Decided to have another go at photographing the 7.00am mixed train prior to catching the bus. On this occasion it really did
run as a mixed train - with 20 long wheel-based wagons behind the engine and the coaches somewhere back in the early
morning mist! The bus to Pingzhuang deposited me outside of the Pingzhuang Hotel - a hotel of 5 star oppulence and willing
to accept 300Y for a suite of rooms! I showed a picture of the colliery washery to a local taxi driver who was confident that
he could take me to the place - a confidence that slowly evaporated over the next hour and a half! However we eventually
reached our intended destination and to his great credit he refused to take anything other than the standard fare which was
50p. Having taken several shots of locomotives on the coaling point I found traffic on the system was scarce with mainly light
engine movements although just before mid-day two long trains of empties passed through the washery area - but tender
first. There is a huge open cast pit at Pingzhuang which is mainly worked by electric locomotives although some steam
movements were seen. Late in the afternoon two trains passed through the washery rewarding me for my long wait.
Engines seen - SY1052, SY0400, SY1083 (with deflectors) SY0210, SY1007, SY0916, JS5702 and JS1001
Tuesday 2 April - Pingzhuang to Fuxin
Time to buy my first train ticket in China - Train 650 to Fuxin. The slip of paper works like magic and the ticket is issued
without problem. Six hours later, and having seen SY1195 as we passed Aiyouying coal mine, I arrived in Fuxin. A taxi across
town took me to the more than adequate Hai Zhou Hotel (190Y per night) The previously glorious weather was
deteriorating into a dust storm so I took a taxi to the mine railway and rode the steam passenger train No.114 from Fuxin to
Wangying and back. The two hour lay-over at Wangying was relieved by being invited to share the company of the eight
'dragon ladies (they weren't) and the guard plus his copious supply of beer!
Wednesday 3 April - Fuxin
The weather was a total contrast to the previous afternoon with deep blue skies and a noticable drop in temperature. I took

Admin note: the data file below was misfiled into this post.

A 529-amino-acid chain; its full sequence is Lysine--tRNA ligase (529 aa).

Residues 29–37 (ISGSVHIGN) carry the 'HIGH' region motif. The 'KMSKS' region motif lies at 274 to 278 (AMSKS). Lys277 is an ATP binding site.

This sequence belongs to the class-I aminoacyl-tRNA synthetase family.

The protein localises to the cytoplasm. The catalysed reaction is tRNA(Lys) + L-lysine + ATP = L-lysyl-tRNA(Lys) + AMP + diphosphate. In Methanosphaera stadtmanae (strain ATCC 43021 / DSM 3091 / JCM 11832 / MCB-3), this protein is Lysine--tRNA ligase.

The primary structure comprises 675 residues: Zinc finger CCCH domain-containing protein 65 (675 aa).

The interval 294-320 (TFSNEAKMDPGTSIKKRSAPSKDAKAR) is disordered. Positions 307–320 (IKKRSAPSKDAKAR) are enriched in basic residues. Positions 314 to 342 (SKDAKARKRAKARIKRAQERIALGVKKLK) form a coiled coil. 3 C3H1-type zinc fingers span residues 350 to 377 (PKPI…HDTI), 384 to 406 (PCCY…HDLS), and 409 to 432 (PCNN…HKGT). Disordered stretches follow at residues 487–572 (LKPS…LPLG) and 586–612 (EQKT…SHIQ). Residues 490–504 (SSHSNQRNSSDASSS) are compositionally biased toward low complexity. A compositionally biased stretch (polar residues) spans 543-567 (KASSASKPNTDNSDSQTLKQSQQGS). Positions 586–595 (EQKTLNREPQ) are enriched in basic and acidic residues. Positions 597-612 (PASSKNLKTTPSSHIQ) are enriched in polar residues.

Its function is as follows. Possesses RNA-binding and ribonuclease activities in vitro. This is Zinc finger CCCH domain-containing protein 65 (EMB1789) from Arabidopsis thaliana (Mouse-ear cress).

a taxi to the mine railway and then walked from Tiaping station to Wulong, taking photographs en route. The action was
thick and fast with SY's facing in both directions. There is little to say about this system that isn't really covered by the
photographs that I took there - it is truely a wonderful location to see steam in an industrial landscape. Around lunchtime I
came across a small brick hut alongside the line with two ladies sitting knitting and a man frying fish over an open fire.
Pleasantries were observed and a 'conversation' conducted using semaphore and a phrase book! The end result was an
invitation to join them for lunch - an offer gratefully received and enjoyed. During the course of the day it was possible to visit
both the north and south stabling points and also the repair shop as well as taking in all the main line action. This consists of
movements to and from the main yard to the CNR exchange sidings, the passenger service from Xinqui to Wangying and
various trip workings. In all I recorded over 60 train or engine movements and saw a total of 23 active SY's, 3 under repair, 5
out of use plus a dumped YJ and an out of use JF.
Thursday 4 April - Fuxin
How cruel life is! Woke up to grey skies and a stinging wind carrying dust and more dust. Stayed in my hotel room all day and
read Terry Pratchett books. Slept a lot and acquired a taste for Chinese basketball on television!
Friday 5 April - Fuxin to Tiefa
The weather showed no sign of improvement so I caught a taxi to the railway station (all taxi fares in Fuxin should be 5Y - be
prepared to argue!) and bought a ticket for Train K965 to Shenyang. I had been sat in the waiting room for about 20 minutes
when the hotel porter arrived bearing my wash bag and shaving gear which I had left behind when packing! Such honesty is
unbelievable! Once in Shenyang I bought a ticket on Train 4227 to Tieling and then caught a bus from the station forecourt
to Tiefa. Booked into the Bowling Palace Hotel - turn left out of Diaobingshan station and it is about 200 yards up the road -
which at 200Y per night was far better than the hotel in the station forecourt. I then took a taxi to the railway headquarters
at Daqing to buy a photo permit. There has been much arguement about permits at Tiefa but it is certainly an 'access all
areas' document which smoothes out any problems and at 120Y for two days was reasonable if not exactly cheap. The
weather closed in during the afternoon and I contented myself with watching the afternoon passenger departures from the
main station before retreating to my hotel to pray for better weather.
Saturday 6 April - Tiefa
Prayers largely unanswered as the weather was grim to say the least. Decided to watch the morning passenger departures
all of which leave arrive and depart again between 8.00 and 9.00am. However just before 8.40am the weather broke and
large blue patches began to appear from time to time and it was finally possible to get some shots of trains departing. With
only broken skies rather than clear skies it was going to be difficult to photograph moving trains in sunshine so I headed to
Daqing depot where i say SY1769/1749/0860/1772/1147/1751 and 1770. As the morning progressed so the skies clouded over
again and so I took a taxi back to Diaobingshan station and caught Train 407 to Dongguantun and back. SY1769/0665 and
0063 were seen at Tiefa and SY0393 at Xiaotang. Once back at Tiefa I discovered an internet cafe actually in the station